Threat to Compensation for Injured Cyclists

Based on an article from Cycling UK

Pandering to the insurance industry lobbyists, the Ministry of Justice (MoJ) has launched a consultation supposedly on reforms to whiplash claims. However, these reforms are more likely to affect people riding bikes or walking when injured.The very road users who, ironically, rarely if ever suffer or claim compensation for whiplash and have a strong case for compensation.

The proposal is to increase the small claims limit for personal injury compensation claims from £1000 to £5000. That would prevent anyone recovering their legal and other costs, such as medical reports, for claims falling below the £5000 threshold. Cycling UK has identified that this would affect 70% of cyclists' compensation claims, which typically include claims for broken collarbones, wrists and ankles.

Compensation claims for moderate but non-life-changing injuries to cyclists and pedestrians are seldom simple and straightforward. The claimant might be a child or elderly person who needs legal help to present their claim. Young, old or in-between, they deserve full compensation put in a situation where they might recover £4000 and pay out £3500 in costs.

A fivefold increase in the small claims limit amounts to a real term cut in compensation for vulnerable road users. If fraudulent claims are being made these need to be identified and the perpetrators prosecuted. Removing the ability to obtain justifiable compensation in order to remove the possibility of fraud is perverse (although it no doubt makes sound financial sense for car insurers).

Cycling and walking are enjoyable, healthy and safe activities with huge personal and societal benefits. When such active travellers are injured by a motor vehicle, they shouldn't be prevented from pursuing a claim for rightful compensation because the costs would eat up the damages.

Cycling UK has joined with RoadPeace, the national charity for road crash victims, and Living Streets, the national charity for everyday walking, in asking the Justice Secretary to show that she values victims more than she fears the voice of the insurance industry, and drop this proposal.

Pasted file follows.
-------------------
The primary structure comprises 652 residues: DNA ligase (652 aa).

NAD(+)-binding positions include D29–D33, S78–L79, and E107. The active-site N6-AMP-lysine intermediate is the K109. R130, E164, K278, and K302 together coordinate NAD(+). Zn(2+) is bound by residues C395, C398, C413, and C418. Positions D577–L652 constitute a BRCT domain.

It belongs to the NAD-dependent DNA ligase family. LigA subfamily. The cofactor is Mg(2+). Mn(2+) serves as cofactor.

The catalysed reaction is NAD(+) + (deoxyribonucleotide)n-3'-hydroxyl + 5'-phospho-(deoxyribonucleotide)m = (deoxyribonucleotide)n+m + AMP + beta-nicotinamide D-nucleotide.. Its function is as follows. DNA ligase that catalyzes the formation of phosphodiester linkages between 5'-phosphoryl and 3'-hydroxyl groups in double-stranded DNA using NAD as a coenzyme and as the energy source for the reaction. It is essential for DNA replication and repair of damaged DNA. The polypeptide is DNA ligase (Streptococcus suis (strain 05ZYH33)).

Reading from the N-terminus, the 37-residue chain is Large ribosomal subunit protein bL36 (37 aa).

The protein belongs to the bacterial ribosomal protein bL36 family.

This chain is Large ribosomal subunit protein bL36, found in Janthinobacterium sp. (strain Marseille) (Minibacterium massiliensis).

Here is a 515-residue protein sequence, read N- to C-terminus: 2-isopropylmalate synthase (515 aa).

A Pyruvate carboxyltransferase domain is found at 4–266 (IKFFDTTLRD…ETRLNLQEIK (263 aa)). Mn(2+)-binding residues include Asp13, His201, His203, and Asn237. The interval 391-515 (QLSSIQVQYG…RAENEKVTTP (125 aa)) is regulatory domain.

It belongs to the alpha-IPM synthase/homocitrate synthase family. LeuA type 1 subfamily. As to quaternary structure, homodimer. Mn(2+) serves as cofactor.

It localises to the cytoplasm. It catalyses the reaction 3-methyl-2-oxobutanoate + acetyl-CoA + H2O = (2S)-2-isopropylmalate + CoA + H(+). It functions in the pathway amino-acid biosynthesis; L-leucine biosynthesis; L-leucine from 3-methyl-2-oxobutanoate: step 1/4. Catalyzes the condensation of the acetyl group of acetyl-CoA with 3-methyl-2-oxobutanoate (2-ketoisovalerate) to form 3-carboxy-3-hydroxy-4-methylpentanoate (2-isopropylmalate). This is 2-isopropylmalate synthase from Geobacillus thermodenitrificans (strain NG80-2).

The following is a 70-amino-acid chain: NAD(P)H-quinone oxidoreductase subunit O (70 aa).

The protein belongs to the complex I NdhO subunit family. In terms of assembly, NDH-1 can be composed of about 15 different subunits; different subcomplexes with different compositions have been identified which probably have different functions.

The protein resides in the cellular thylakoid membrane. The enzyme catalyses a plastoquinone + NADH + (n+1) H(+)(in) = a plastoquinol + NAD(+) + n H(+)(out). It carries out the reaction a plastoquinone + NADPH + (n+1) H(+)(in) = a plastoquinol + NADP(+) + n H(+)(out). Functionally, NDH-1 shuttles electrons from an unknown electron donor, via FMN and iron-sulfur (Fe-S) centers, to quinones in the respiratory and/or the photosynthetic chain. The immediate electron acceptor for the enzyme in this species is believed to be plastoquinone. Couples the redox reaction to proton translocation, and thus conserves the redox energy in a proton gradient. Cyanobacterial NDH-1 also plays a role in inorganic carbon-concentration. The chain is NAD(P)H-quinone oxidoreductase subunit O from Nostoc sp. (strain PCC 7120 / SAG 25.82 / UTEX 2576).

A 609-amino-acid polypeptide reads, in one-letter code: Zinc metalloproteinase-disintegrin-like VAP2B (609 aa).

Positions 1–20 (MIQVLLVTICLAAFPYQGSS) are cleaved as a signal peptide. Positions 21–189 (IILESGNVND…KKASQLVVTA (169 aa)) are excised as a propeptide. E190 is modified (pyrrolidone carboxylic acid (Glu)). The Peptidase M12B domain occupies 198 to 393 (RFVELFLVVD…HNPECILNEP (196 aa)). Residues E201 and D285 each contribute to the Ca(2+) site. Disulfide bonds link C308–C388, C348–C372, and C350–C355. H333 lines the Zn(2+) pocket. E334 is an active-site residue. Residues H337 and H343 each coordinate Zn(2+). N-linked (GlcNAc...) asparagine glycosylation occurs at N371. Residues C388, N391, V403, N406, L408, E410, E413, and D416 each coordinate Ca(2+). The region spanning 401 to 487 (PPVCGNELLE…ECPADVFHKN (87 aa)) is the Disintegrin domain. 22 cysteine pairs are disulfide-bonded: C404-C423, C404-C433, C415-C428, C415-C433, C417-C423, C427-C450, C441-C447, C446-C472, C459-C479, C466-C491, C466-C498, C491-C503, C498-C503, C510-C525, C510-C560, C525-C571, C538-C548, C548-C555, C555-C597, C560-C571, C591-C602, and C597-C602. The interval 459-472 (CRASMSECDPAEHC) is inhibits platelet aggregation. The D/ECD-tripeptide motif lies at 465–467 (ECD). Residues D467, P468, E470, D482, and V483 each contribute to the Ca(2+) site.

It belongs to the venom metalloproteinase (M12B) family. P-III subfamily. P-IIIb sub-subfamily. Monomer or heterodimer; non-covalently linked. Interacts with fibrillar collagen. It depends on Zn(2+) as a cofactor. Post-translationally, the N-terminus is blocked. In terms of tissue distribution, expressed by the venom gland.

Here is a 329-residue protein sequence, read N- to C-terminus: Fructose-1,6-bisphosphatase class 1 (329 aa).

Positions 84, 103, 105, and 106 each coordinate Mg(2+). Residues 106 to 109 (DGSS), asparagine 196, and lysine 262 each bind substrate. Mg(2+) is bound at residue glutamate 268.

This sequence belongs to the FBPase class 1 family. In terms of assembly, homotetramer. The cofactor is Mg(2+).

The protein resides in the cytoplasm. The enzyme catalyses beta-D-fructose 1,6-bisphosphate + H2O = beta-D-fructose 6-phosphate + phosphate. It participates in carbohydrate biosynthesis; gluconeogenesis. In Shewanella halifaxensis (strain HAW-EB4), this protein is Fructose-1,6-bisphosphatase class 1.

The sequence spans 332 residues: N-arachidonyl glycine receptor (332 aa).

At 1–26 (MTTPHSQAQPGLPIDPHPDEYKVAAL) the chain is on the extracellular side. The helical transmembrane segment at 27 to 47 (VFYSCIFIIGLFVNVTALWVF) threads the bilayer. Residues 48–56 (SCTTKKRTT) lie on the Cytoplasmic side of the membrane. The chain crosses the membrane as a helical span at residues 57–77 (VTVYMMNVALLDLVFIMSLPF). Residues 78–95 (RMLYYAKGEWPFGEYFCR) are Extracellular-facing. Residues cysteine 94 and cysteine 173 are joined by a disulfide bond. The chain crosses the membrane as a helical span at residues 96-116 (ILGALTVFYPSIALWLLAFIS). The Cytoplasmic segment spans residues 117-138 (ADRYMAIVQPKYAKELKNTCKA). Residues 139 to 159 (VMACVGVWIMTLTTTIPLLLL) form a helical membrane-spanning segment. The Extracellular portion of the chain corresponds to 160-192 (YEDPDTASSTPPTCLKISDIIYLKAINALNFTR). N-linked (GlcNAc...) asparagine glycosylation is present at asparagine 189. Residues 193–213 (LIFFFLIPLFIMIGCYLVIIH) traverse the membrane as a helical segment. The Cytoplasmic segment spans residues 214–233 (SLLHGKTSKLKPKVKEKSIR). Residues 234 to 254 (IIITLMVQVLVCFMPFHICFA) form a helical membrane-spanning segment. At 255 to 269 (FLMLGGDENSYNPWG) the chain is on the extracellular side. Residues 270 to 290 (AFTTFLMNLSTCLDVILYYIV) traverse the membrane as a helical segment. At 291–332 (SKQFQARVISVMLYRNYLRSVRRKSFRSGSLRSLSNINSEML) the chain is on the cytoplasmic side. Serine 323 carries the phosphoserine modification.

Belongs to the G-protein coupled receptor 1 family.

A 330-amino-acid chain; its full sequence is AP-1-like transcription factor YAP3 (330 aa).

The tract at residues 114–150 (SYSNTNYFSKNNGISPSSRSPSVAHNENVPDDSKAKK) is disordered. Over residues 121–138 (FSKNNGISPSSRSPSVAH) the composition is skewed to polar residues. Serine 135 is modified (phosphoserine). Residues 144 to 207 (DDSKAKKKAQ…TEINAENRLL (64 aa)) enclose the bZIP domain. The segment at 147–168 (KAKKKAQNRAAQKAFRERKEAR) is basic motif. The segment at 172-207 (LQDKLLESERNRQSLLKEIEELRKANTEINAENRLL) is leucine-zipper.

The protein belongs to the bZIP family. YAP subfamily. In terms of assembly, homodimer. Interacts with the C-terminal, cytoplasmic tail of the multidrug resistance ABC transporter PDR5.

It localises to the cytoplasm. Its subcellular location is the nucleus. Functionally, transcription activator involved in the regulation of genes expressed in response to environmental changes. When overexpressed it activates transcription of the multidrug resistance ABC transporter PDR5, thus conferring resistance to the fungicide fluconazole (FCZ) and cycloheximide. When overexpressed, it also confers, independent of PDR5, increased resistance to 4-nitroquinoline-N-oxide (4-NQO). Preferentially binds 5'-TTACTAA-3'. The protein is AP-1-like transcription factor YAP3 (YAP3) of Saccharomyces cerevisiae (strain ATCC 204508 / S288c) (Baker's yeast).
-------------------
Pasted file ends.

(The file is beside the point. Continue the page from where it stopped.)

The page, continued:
Texting drivers must be targeted

Based on an article from Cycling UK

The leading motoring and cycling charities, the AA and Cycling UK, have joined forces to impress on the Government the need to close an ‘exceptional hardship’ loophole exploited by many of the 8,600 motorists still driving with 12 points on their licence this year.

Drivers should not be able to avoid a ban save in truly extraordinary circumstances, not just because a ban would cause inconvenience or predictable hardship. As well as removing this ‘get out of jail free’ clause, driving disqualifications must also be made the norm for new drivers and repeat offenders to end avoidable deaths and serious injuries on our roads. As it stands both of these opportunities to make roads safer will fall outside of the long awaited MoJ’s motoring offences and sentencing review.

While applauding media initiatives against mobile phone use in cars, and the Government’s policy plans to increase penalty points for mobile use, the organisations point out that increased points will do no good if drivers with 12 points still remain on the roads.

Cycling UK's Senior Road Safety and Legal Campaigns Officer, Duncan Dollimore, said of the campaign: “Now is the time to make distracted driving, like texting and driving, as taboo as not wearing a seatbelt or drink-driving. We must tackle this problem head-on because it led to 22 deaths and 440 crashes last year."

AA President Edmund King said: “The devastating consequences of distracted driving are vividly portrayed in our latest campaign film, Cadence, which we released last week. Hopefully, our collective efforts to effect behaviour change, together with the Government’s recent announcement intending to increase penalties for mobile phone use while driving, will help to make this mobile madness socially unacceptable."

Cyclist Lee Martin was killed last year by texting driver Christopher Gard. The tragic incident took place just six weeks after Gard had dodged a ban and kept his licence, because of the ‘exceptional hardship’ loophole, despite having six previous convictions for driving while using a mobile phone.

The DfT has announced that it is to:

Imposing bigger fines and more endorsements, however, will be merely cosmetic if drivers like Gard aren't actually banned once they’ve totted up enough points.


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